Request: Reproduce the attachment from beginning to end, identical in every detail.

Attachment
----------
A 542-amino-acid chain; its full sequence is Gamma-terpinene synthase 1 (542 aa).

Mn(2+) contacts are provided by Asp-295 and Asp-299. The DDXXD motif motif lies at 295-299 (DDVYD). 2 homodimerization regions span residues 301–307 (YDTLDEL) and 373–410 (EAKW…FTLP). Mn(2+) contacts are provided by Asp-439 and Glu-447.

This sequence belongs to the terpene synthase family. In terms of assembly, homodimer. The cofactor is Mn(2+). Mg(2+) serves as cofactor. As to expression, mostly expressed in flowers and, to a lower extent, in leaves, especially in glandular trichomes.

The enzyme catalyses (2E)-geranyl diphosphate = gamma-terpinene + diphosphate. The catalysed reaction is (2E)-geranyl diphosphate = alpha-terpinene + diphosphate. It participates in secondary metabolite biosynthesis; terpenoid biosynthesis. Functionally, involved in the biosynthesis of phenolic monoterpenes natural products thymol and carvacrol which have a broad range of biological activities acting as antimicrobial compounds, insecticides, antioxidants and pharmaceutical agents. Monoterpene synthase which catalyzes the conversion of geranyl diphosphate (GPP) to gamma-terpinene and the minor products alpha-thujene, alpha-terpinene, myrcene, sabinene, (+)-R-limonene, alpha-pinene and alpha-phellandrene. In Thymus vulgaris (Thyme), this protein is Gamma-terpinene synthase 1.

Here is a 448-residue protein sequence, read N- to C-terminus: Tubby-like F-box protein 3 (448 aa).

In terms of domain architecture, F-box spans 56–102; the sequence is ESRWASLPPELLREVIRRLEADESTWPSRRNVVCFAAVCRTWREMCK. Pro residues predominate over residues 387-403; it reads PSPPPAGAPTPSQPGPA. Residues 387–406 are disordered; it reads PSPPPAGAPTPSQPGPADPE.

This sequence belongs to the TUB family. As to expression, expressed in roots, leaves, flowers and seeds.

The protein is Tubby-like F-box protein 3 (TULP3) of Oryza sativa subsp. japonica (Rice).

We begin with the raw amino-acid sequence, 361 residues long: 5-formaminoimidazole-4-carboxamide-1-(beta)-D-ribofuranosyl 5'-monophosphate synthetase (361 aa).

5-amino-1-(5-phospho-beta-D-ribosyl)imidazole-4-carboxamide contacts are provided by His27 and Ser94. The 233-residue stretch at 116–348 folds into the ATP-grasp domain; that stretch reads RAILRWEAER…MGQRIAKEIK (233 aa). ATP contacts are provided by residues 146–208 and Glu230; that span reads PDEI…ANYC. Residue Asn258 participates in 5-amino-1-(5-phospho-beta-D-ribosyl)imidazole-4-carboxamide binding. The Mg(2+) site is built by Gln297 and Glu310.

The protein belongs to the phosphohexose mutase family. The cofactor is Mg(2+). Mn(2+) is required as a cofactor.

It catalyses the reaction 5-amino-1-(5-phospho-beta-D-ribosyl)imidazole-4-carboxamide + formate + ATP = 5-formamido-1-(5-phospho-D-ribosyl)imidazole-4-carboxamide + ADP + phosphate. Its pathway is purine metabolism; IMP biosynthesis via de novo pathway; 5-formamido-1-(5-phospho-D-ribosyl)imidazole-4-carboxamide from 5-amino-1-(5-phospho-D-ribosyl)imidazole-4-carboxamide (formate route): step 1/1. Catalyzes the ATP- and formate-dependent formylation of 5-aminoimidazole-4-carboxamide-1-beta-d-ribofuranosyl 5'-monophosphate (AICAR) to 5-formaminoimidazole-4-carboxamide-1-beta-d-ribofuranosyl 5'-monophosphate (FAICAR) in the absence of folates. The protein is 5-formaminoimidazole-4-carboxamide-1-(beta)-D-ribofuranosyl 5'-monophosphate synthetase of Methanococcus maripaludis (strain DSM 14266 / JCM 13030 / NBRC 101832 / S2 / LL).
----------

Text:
A 542-amino-acid chain; its full sequence is Gamma-terpinene synthase 1 (542 aa).

Mn(2+) contacts are provided by Asp-295 and Asp-299. The DDXXD motif motif lies at 295-299 (DDVYD). 2 homodimerization regions span residues 301–307 (YDTLDEL) and 373–410 (EAKW…FTLP). Mn(2+) contacts are provided by Asp-439 and Glu-447.

This sequence belongs to the terpene synthase family. In terms of assembly, homodimer. The cofactor is Mn(2+). Mg(2+) serves as cofactor. As to expression, mostly expressed in flowers and, to a lower extent, in leaves, especially in glandular trichomes.

The enzyme catalyses (2E)-geranyl diphosphate = gamma-terpinene + diphosphate. The catalysed reaction is (2E)-geranyl diphosphate = alpha-terpinene + diphosphate. It participates in secondary metabolite biosynthesis; terpenoid biosynthesis. Functionally, involved in the biosynthesis of phenolic monoterpenes natural products thymol and carvacrol which have a broad range of biological activities acting as antimicrobial compounds, insecticides, antioxidants and pharmaceutical agents. Monoterpene synthase which catalyzes the conversion of geranyl diphosphate (GPP) to gamma-terpinene and the minor products alpha-thujene, alpha-terpinene, myrcene, sabinene, (+)-R-limonene, alpha-pinene and alpha-phellandrene. In Thymus vulgaris (Thyme), this protein is Gamma-terpinene synthase 1.

Here is a 448-residue protein sequence, read N- to C-terminus: Tubby-like F-box protein 3 (448 aa).

In terms of domain architecture, F-box spans 56–102; the sequence is ESRWASLPPELLREVIRRLEADESTWPSRRNVVCFAAVCRTWREMCK. Pro residues predominate over residues 387-403; it reads PSPPPAGAPTPSQPGPA. Residues 387–406 are disordered; it reads PSPPPAGAPTPSQPGPADPE.

This sequence belongs to the TUB family. As to expression, expressed in roots, leaves, flowers and seeds.

The protein is Tubby-like F-box protein 3 (TULP3) of Oryza sativa subsp. japonica (Rice).

We begin with the raw amino-acid sequence, 361 residues long: 5-formaminoimidazole-4-carboxamide-1-(beta)-D-ribofuranosyl 5'-monophosphate synthetase (361 aa).

5-amino-1-(5-phospho-beta-D-ribosyl)imidazole-4-carboxamide contacts are provided by His27 and Ser94. The 233-residue stretch at 116–348 folds into the ATP-grasp domain; that stretch reads RAILRWEAER…MGQRIAKEIK (233 aa). ATP contacts are provided by residues 146–208 and Glu230; that span reads PDEI…ANYC. Residue Asn258 participates in 5-amino-1-(5-phospho-beta-D-ribosyl)imidazole-4-carboxamide binding. The Mg(2+) site is built by Gln297 and Glu310.

The protein belongs to the phosphohexose mutase family. The cofactor is Mg(2+). Mn(2+) is required as a cofactor.

It catalyses the reaction 5-amino-1-(5-phospho-beta-D-ribosyl)imidazole-4-carboxamide + formate + ATP = 5-formamido-1-(5-phospho-D-ribosyl)imidazole-4-carboxamide + ADP + phosphate. Its pathway is purine metabolism; IMP biosynthesis via de novo pathway; 5-formamido-1-(5-phospho-D-ribosyl)imidazole-4-carboxamide from 5-amino-1-(5-phospho-D-ribosyl)imidazole-4-carboxamide (formate route): step 1/1. Catalyzes the ATP- and formate-dependent formylation of 5-aminoimidazole-4-carboxamide-1-beta-d-ribofuranosyl 5'-monophosphate (AICAR) to 5-formaminoimidazole-4-carboxamide-1-beta-d-ribofuranosyl 5'-monophosphate (FAICAR) in the absence of folates. The protein is 5-formaminoimidazole-4-carboxamide-1-(beta)-D-ribofuranosyl 5'-monophosphate synthetase of Methanococcus maripaludis (strain DSM 14266 / JCM 13030 / NBRC 101832 / S2 / LL).